What is the Difference Between Sieve Cells and Sieve Tubes

The main difference between sieve cells and sieve tubes is that sieve cells are long cells with narrow pores whereas sieve tubes are shorter cells with wide pores. Furthermore, sieve cells lack sieve plates while sieve tubes have sieve plates.

Sieve cells and sieve plates are the two types of sieve elements and are the main type of conducting elements of the phloem. Sieve cells are the main conducting elements of the phloem in lower plants while sieve tubes are present in the phloem of angiosperms.

Key Areas Covered

1. What are Sieve Cells
     – Definition, Occurrence, Structure
2. What are Sieve Tubes
     – Definition, Occurrence, Structure
3. What are the Similarities Between Sieve Cells and Sieve Tubes
     – Outline of Common Features
4. What is the Difference Between Sieve Cells and Sieve Tubes
     – Comparison of Key Differences

Key Terms

Albuminous cells, Companion Cells, Phloem, Sieve Cells, Sieve Elements, Sieve Plate, Sieve Tubes

Difference Between Sieve Cells and Sieve Tubes - Comparison Summary

What are Sieve Cells

Sieve cells are a type of sieve elements that occur in the phloem of flowering plants, gymnosperms including Gnetum and Ephedra, and pteridophytes including selaginella and Pteridium. They are elongated cells with tapered ends. Therefore, they do not form a sieve tube. They also lack a sieve plate. On the other hand, the diameter of the sieve cells is low. But, a large number of sieve pores are involved in the effective translocation of food materials along the phloem. Sieve cells are evenly distributed along the phloem tissue.

What is the Difference Between Sieve Cells and Sieve Tubes_Figure 1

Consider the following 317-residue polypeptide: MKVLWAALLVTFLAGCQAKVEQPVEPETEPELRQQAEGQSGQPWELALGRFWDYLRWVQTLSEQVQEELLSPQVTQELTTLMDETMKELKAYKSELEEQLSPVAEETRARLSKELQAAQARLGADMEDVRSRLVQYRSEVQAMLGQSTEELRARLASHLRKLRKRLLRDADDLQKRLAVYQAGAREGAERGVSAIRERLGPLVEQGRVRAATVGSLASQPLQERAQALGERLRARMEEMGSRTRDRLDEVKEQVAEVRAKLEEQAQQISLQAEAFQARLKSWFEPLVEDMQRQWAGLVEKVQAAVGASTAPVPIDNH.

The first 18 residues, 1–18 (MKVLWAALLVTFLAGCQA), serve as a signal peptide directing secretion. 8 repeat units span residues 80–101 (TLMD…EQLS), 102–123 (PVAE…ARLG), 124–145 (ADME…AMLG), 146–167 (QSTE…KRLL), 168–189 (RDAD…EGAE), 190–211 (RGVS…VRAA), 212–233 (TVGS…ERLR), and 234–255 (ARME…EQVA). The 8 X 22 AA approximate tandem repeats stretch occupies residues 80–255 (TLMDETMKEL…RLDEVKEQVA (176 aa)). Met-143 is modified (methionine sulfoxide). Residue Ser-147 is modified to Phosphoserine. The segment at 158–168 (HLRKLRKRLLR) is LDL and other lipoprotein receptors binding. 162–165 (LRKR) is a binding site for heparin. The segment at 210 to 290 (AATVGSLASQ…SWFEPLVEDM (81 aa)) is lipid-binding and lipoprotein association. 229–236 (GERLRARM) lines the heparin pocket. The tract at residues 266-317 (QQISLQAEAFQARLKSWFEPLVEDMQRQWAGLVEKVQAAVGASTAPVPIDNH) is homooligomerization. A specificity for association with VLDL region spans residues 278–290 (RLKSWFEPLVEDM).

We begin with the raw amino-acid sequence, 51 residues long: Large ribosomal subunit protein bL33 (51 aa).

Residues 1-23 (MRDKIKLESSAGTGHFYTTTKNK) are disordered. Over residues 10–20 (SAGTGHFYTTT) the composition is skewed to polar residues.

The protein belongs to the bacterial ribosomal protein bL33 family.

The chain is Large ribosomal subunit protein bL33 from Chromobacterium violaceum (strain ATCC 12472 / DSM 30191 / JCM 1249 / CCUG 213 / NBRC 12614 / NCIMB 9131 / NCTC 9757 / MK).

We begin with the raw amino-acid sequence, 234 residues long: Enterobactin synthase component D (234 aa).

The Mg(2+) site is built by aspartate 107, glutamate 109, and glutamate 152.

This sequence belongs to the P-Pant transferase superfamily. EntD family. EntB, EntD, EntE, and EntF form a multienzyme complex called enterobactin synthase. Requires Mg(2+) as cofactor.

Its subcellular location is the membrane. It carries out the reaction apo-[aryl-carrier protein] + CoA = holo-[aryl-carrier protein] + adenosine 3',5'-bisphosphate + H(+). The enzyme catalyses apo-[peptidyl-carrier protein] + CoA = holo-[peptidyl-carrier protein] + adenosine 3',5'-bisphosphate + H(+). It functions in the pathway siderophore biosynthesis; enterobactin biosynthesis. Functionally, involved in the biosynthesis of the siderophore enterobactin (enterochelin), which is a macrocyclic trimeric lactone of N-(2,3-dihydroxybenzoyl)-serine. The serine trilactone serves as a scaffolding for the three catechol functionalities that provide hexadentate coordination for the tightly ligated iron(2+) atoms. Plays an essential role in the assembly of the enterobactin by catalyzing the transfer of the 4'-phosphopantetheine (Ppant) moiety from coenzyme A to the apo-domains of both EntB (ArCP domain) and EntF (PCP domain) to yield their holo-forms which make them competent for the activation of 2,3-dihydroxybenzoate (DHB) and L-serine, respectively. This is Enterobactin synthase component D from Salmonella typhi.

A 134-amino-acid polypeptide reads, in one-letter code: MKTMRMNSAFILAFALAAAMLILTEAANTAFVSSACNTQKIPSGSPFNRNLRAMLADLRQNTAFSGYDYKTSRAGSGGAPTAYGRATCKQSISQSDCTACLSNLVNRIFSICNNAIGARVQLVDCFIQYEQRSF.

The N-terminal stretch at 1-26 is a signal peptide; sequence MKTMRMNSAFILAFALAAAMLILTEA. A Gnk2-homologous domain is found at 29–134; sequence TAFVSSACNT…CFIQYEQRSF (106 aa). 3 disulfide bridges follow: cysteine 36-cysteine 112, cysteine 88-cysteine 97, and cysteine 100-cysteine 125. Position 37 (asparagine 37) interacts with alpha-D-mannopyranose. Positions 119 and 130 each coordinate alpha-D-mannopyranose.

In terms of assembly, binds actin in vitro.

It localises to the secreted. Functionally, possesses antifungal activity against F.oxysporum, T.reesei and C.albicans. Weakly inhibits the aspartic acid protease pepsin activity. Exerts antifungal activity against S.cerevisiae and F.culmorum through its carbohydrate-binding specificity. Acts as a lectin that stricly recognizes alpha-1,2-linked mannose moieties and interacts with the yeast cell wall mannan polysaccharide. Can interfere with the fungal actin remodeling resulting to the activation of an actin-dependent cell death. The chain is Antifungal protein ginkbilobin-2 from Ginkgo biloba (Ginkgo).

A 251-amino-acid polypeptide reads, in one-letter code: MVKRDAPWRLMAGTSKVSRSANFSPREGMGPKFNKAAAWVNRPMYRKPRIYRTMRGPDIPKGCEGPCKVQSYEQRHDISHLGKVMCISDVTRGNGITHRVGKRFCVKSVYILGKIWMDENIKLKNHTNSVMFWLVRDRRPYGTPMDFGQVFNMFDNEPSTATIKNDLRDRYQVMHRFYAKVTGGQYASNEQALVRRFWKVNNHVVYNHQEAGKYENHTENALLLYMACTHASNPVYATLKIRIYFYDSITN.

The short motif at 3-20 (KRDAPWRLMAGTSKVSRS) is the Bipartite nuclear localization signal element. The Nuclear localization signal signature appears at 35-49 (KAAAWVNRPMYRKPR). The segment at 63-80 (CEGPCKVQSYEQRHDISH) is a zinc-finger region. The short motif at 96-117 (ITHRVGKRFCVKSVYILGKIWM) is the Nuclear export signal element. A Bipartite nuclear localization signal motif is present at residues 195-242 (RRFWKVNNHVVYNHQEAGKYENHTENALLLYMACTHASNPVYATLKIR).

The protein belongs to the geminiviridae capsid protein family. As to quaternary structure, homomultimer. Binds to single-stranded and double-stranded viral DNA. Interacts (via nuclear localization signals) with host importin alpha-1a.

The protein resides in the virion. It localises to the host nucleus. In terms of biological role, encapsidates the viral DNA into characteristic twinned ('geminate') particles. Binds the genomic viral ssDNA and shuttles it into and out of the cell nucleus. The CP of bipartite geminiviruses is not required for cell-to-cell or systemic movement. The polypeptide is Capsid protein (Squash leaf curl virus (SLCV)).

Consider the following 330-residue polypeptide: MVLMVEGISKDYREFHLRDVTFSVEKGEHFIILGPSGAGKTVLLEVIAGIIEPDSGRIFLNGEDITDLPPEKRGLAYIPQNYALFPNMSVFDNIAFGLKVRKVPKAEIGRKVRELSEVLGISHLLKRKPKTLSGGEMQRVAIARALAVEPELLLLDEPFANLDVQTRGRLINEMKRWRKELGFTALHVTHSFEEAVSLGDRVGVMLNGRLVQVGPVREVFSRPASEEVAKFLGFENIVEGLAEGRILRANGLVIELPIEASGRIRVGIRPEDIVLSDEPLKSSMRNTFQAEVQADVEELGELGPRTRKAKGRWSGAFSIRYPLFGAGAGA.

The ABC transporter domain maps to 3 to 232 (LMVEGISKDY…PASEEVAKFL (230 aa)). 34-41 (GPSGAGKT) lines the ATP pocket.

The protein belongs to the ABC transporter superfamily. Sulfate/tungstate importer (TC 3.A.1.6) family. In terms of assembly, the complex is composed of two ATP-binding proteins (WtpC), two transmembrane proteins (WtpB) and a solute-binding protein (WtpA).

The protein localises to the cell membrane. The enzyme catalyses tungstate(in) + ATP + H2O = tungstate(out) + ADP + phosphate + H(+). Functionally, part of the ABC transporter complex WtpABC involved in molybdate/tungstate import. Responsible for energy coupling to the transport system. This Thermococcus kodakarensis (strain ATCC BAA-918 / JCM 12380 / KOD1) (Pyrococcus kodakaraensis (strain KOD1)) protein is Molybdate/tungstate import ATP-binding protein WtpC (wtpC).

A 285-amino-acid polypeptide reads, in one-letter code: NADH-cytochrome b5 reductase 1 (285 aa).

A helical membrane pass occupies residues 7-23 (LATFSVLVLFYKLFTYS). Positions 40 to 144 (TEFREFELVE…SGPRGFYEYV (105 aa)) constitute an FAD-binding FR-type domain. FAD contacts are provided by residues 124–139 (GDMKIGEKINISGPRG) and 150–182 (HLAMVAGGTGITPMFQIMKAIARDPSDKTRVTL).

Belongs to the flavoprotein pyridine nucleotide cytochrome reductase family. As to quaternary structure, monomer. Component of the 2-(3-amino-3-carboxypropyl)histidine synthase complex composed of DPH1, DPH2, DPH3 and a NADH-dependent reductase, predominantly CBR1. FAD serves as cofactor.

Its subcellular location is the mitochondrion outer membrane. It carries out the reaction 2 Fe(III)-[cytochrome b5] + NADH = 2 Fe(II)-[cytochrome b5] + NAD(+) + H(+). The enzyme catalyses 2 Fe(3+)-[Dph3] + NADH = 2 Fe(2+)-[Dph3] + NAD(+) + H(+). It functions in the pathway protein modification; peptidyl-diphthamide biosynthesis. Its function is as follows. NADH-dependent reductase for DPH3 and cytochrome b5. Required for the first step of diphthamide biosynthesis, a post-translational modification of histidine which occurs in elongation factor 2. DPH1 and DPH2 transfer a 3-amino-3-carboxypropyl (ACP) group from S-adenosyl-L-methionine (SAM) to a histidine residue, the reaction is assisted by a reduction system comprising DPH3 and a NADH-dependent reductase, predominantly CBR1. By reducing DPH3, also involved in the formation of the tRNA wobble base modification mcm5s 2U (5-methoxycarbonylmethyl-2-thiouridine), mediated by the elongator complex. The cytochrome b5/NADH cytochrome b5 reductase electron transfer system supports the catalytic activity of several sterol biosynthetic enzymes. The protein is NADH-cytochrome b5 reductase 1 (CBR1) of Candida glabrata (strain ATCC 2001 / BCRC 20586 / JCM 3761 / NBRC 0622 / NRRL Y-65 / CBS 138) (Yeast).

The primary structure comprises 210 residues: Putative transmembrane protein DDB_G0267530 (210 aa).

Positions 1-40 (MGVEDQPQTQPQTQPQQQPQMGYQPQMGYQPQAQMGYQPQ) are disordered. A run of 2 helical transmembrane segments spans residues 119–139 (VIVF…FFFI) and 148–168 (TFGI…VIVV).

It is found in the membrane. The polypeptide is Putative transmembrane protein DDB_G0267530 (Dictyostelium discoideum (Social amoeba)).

Figure 1: Phloem

Albuminous cells are the associated type of cells with the sieve cells. These cells have a long, overlapping area with the sieve cell. Also, this area is unspecialized and contains nutrients required by the phloem. The albuminous cells connect the sieve cells to the parenchyma cells for the stabilization and obtaining nutrients for the tissue.

What are Sieve Tubes

Sieve tubes are the most advanced type of sieve elements only present in the phloem of angiosperms. They are short cells with wide pores and are responsible for the transport of carbohydrates throughout the plant. Their end walls are horizontal and broad. Also, this forms sieve plates between two sieve tubes. Furthermore, due to the presence of horizontal cell walls, sieve tubes can arrange from end to end in a longitudinal manner, forming a tube. Thus, each sieve tube cell in this tube is called a sieve-tube member. Since the sieve pores are broad, the sieve tubes transport food materials with a minimum resistance.

Difference Between Sieve Cells and Sieve Tubes_Figure 2

Figure 2: Sieve Tube

Each sieve-tube member associates with a companion cell, which supplies ATP, nutrients to the sieve tubes and facilitates signalling. Since sieve-tube members do not contain either a nucleus or ribosomes, they require the assistance of companion cells for the functioning.

Similarities Between sieve Cells and Sieve Tubes

  • Sieve cells and sieve tubes are two types of sieve elements in the phloem.